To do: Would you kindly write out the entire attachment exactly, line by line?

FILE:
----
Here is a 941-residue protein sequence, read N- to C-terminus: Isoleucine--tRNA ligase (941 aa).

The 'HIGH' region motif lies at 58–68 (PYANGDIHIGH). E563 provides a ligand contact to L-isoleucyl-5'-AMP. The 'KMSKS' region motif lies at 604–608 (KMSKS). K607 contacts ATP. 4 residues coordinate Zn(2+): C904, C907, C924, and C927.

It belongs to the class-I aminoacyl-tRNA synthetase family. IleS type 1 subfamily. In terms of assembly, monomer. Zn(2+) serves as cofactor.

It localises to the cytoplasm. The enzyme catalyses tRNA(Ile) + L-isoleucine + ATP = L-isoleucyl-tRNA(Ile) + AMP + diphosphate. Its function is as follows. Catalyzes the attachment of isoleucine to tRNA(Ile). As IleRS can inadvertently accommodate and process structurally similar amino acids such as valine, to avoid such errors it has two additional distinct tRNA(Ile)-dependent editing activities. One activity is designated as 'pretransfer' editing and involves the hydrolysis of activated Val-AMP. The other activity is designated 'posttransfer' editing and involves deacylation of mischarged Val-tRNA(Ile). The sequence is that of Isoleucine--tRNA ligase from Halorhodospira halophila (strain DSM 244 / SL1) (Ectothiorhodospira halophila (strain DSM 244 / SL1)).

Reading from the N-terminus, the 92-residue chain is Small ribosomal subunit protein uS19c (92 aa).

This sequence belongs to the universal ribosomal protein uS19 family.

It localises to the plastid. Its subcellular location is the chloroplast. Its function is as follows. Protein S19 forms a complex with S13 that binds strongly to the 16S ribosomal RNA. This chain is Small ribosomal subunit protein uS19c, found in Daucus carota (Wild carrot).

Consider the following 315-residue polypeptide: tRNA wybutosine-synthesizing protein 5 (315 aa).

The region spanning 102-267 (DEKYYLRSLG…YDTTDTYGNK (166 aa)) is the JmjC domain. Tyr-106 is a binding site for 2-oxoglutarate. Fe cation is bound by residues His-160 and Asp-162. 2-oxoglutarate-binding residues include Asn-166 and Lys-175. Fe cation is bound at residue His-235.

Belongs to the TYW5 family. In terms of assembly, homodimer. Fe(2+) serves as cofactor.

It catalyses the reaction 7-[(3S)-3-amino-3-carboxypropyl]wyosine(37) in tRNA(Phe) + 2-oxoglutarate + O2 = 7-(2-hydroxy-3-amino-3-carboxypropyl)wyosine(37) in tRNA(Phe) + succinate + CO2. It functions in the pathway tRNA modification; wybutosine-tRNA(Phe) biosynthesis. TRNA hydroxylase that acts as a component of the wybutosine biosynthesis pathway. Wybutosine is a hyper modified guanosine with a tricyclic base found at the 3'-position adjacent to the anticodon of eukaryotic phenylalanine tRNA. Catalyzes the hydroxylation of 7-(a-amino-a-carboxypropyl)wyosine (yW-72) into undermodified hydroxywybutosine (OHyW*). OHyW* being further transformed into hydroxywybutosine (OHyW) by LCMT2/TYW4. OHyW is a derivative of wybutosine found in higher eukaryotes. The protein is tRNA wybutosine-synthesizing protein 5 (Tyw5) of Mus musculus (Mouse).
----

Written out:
Here is a 941-residue protein sequence, read N- to C-terminus: Isoleucine--tRNA ligase (941 aa).

The 'HIGH' region motif lies at 58–68 (PYANGDIHIGH). E563 provides a ligand contact to L-isoleucyl-5'-AMP. The 'KMSKS' region motif lies at 604–608 (KMSKS). K607 contacts ATP. 4 residues coordinate Zn(2+): C904, C907, C924, and C927.

It belongs to the class-I aminoacyl-tRNA synthetase family. IleS type 1 subfamily. In terms of assembly, monomer. Zn(2+) serves as cofactor.

It localises to the cytoplasm. The enzyme catalyses tRNA(Ile) + L-isoleucine + ATP = L-isoleucyl-tRNA(Ile) + AMP + diphosphate. Its function is as follows. Catalyzes the attachment of isoleucine to tRNA(Ile). As IleRS can inadvertently accommodate and process structurally similar amino acids such as valine, to avoid such errors it has two additional distinct tRNA(Ile)-dependent editing activities. One activity is designated as 'pretransfer' editing and involves the hydrolysis of activated Val-AMP. The other activity is designated 'posttransfer' editing and involves deacylation of mischarged Val-tRNA(Ile). The sequence is that of Isoleucine--tRNA ligase from Halorhodospira halophila (strain DSM 244 / SL1) (Ectothiorhodospira halophila (strain DSM 244 / SL1)).

Reading from the N-terminus, the 92-residue chain is Small ribosomal subunit protein uS19c (92 aa).

This sequence belongs to the universal ribosomal protein uS19 family.

It localises to the plastid. Its subcellular location is the chloroplast. Its function is as follows. Protein S19 forms a complex with S13 that binds strongly to the 16S ribosomal RNA. This chain is Small ribosomal subunit protein uS19c, found in Daucus carota (Wild carrot).

Consider the following 315-residue polypeptide: tRNA wybutosine-synthesizing protein 5 (315 aa).

The region spanning 102-267 (DEKYYLRSLG…YDTTDTYGNK (166 aa)) is the JmjC domain. Tyr-106 is a binding site for 2-oxoglutarate. Fe cation is bound by residues His-160 and Asp-162. 2-oxoglutarate-binding residues include Asn-166 and Lys-175. Fe cation is bound at residue His-235.

Belongs to the TYW5 family. In terms of assembly, homodimer. Fe(2+) serves as cofactor.

It catalyses the reaction 7-[(3S)-3-amino-3-carboxypropyl]wyosine(37) in tRNA(Phe) + 2-oxoglutarate + O2 = 7-(2-hydroxy-3-amino-3-carboxypropyl)wyosine(37) in tRNA(Phe) + succinate + CO2. It functions in the pathway tRNA modification; wybutosine-tRNA(Phe) biosynthesis. TRNA hydroxylase that acts as a component of the wybutosine biosynthesis pathway. Wybutosine is a hyper modified guanosine with a tricyclic base found at the 3'-position adjacent to the anticodon of eukaryotic phenylalanine tRNA. Catalyzes the hydroxylation of 7-(a-amino-a-carboxypropyl)wyosine (yW-72) into undermodified hydroxywybutosine (OHyW*). OHyW* being further transformed into hydroxywybutosine (OHyW) by LCMT2/TYW4. OHyW is a derivative of wybutosine found in higher eukaryotes. The protein is tRNA wybutosine-synthesizing protein 5 (Tyw5) of Mus musculus (Mouse).